New Study Suggests Vegan Diets Are the Most Effective Prevention Against Heart Disease
This week, a new New York Times health opinion piece highlighted the fact that there may be little evidence to support low-sodium diets as a preventive measure against poor cardiovascular health—but a recent study is now recognizing the potential prowess of a vegan diet as an agent against heart disease
Findings from the recent study, published in November in the Journal of the American Heart Association, shows a plant-based diet to be more effective than a low-sodium diet, which is currently highlighted as part of the American Heart Association’s “heart-healthy” diet recommendations. The major difference between the two diets is the AHA-recommended diet emphasizes lean poultry, fish, and skim or low-fat dairy products along with plant-based foods, while the vegan diet excludes animal products entirely.
The study analyzed 100 participants, mostly a majority of older Caucasian males who had recently experienced a coronary artery bypass prior to the study. Half of the participants were randomly selected to follow a vegan diet for eight weeks, with the other half on the AHA-recommended diet, and everyone completed a 24-hour dietary recall twice a week on random days. Participants were given weekly groceries, a cookbook, and sample menus to keep their daily calorie and macronutrient intake levels comparatively similar.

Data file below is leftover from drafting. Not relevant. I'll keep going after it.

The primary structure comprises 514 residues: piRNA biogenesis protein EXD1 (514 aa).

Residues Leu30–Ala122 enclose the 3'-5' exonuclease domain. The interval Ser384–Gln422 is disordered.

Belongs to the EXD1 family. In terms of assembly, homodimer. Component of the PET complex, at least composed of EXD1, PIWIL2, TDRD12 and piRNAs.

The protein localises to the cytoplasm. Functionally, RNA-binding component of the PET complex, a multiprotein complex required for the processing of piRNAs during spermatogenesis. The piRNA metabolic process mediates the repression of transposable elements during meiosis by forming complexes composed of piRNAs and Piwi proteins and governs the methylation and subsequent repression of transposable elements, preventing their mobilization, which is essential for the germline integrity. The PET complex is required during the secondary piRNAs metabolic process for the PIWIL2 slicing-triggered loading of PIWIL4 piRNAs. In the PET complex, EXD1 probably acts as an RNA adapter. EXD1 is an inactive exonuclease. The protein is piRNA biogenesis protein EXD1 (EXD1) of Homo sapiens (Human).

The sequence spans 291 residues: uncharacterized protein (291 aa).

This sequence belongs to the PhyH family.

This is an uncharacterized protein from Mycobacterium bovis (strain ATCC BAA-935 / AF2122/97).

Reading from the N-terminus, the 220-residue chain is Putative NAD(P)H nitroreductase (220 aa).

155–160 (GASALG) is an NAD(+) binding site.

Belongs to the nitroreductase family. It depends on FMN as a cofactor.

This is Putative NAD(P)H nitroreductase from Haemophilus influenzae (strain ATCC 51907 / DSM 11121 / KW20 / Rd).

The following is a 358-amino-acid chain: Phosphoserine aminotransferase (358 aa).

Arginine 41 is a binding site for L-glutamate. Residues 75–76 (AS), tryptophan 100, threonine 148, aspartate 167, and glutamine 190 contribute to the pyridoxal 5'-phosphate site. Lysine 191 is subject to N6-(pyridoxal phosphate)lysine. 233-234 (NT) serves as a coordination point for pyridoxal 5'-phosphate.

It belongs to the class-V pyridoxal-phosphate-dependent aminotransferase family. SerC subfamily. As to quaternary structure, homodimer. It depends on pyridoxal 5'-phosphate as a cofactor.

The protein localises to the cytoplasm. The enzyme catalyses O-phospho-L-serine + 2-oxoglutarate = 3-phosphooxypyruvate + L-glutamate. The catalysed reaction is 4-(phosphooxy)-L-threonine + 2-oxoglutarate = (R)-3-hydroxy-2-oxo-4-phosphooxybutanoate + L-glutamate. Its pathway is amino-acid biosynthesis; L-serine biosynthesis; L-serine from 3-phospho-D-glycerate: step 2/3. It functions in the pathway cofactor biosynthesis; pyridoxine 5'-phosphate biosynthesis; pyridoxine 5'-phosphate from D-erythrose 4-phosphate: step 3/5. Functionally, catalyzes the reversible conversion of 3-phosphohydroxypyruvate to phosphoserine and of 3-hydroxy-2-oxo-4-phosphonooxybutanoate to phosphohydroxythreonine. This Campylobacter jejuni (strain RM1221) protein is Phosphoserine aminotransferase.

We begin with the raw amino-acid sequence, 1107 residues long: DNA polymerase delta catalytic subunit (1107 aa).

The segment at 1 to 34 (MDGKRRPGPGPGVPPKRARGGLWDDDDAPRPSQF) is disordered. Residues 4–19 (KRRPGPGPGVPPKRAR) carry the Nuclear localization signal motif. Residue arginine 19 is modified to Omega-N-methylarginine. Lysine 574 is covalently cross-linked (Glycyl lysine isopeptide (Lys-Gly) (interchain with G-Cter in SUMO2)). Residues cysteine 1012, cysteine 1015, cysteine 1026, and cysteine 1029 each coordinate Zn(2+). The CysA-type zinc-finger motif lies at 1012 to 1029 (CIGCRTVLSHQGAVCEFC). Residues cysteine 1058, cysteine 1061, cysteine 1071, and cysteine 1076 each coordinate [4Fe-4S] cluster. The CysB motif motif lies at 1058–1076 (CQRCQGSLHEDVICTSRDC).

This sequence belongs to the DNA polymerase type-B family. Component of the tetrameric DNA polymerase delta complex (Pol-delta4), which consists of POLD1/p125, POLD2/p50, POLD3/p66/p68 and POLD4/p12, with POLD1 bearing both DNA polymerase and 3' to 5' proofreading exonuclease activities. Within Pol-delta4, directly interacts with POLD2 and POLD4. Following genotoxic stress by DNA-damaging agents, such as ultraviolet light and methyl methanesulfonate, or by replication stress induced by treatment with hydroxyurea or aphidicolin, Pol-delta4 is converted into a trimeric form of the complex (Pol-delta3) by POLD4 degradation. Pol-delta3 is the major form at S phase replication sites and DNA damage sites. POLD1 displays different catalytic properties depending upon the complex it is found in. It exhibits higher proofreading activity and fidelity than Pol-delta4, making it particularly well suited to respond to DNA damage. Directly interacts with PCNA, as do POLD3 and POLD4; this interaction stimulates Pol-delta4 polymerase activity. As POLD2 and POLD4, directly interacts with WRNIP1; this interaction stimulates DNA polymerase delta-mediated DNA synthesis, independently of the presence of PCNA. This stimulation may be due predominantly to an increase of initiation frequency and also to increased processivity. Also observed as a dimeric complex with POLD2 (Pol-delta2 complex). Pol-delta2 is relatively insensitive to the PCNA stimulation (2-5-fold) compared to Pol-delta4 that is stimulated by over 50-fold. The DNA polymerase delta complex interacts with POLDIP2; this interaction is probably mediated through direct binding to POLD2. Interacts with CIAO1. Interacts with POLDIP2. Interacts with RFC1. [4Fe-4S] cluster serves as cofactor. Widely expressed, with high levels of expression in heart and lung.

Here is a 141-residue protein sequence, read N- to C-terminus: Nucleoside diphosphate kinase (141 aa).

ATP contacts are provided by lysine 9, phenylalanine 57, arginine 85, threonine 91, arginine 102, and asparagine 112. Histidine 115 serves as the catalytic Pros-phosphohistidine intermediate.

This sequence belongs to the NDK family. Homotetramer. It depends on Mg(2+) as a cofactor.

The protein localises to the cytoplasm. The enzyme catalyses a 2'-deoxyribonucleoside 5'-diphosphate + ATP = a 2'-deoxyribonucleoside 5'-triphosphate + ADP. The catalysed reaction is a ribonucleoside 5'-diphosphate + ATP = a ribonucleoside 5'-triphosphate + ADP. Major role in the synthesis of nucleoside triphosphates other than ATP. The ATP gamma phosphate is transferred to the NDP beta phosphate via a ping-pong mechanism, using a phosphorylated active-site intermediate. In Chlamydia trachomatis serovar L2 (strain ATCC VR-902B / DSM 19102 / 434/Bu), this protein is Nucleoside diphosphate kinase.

The AHA reported those who were on the vegan diet achieved better results by the end of the study, as these individuals' inflammation levels were significantly lowered compared to those on the low-sodium diet. Inflammation is closely linked to heart disease, as it can lead to cholesterol-rich plaque buildup in the arteries and blood vessels, thought to be a major cause of heart attacks and strokes.
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The study noted inflammation is caused, in part, by a specific protein: High-Sensitive C-Reactive Protein (also known as hsCRP). HsCRP levels of participants were monitored throughout the eight-week period, with results showing that vegan dieters reduced their levels of hsCRP by an additional 32 percent compared than those who followed the AHA-recommended diet. The study also noted lower hsCRP levels have also shown to help reverse risk and effects for those who already have coronary artery disease.
A vegan diet has also shown to reduce the risk of other chronic diseases such as type 2 diabetes, overall and female-specific cancers, and rheumatoid arthritis—as more research is conducted to determine what best prevents heart disease, the vegan diet might soon be able to tout heart-healthy claims as well.